‘Please do something.’ Louisville community holds vigil for victims of mass shooting


Abbey Cutrer

People bow their heads in prayer during the community vigil honoring the victims of the Louisville mass shooting on Wednesday, April 12, 2023, at the Muhammad Ali Center plaza in Louisville, Kentucky. Kentucky Lantern photo by Abbey Cutrer

Alexis Baker, Staff Reporter

Members of the Louisville, Kentucky, community gathered for a vigil on Wednesday, April 12, at the Muhammad Ali Center to grieve the lives lost in a mass shooting earlier this week.

According to the Courier-Journal, a man opened fire at around 8:30 a.m. inside Old National Bank, resulting in the deaths of six people, including the 25-year-old shooter, Connor Sturgeon, and injuries to several others.

The Courier-Journal said that the Louisville Metro Police Department (LMPD) responded within about three minutes, and it took about nine minutes in total for officers to kill Sturgeon, an employee of the bank, after they arrived.

The city organized the vigil consisting of 13 speakers who reflected on the lost lives, gun restriction and heroic actions of the first responders in the midst of the shooting. 

Attendees of all ages, alongside prominent members of Kentucky and the City of Louisville, filled the stone seating and surrounding standing room outside the Ali Center. 

Muhammad Babar, a community leader, received a standing ovation from the audience as he called the leaders of the nation to act on gun control. 

“Today I just want to plead you all and the leaders of our great nation that it does not matter whether you are a Republican or a Democrat, whether you live in other places or communities, whether you own a gun or not, please do something, because we all just want this epidemic of death to end,” Babar said.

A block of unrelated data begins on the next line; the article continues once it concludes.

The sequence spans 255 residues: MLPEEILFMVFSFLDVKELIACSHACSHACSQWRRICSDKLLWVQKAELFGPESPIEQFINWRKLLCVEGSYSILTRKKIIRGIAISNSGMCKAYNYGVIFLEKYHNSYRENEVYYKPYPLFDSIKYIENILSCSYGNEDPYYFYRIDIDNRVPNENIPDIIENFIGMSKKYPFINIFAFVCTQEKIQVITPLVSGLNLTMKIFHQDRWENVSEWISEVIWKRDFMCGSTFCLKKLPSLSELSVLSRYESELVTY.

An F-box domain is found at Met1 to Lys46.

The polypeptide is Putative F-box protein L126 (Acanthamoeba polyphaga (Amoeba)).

Emotions were also high in the crowd, especially for those who had personal connections to the victims of the shooting.

When Governor Andy Beshear addressed the crowd he said, “I lost one of my best friends on Monday.” 

Beshear said that others survived, including friends of his, because the LMPD got there in about three minutes.

“By now, if you can, and I struggled, maybe watch that bodycam footage that shows these heroes rushing directly in without pause, without regards to their own safety because they knew lives were on the line. Heroes like LMPD officer Nickolas Wilt who is fighting for his very life … Officers like CJ Galloway who after being hit himself stayed until the entire scene was secure,” Beshear said. 

Babs Clark, 68, worked in the banking industry with one of the victims, James Tutt. 

Clark said that she remembers Tutt as a caring, compassionate person. 

“He loved his job, he loved his family. It just hurts to know that his life and so many others was cut short,” Clark said. “He was this close to retirement when he could have stopped and smelled the roses, spent time with his beloved family and his grandkids, and he will never get the opportunity to do that. It’s just sad.”

Shannon Motley, 53, a member of Moms Demand Action for Gun Sense in America, said she lost her son to gun violence 10 years ago, and still asks herself, “Why, why, why” when she sees another mother has to go through what she did. 

According to the organization’s website, “Moms Demand Action is a grassroots movement of Americans fighting for public safety measures that can protect people from gun violence.”

“We’re trying to get rid of the guns; we’re trying to make sure that we’re here to support not just the ones (that are) lost but the ones (that have) got to still deal with it,” Motley said.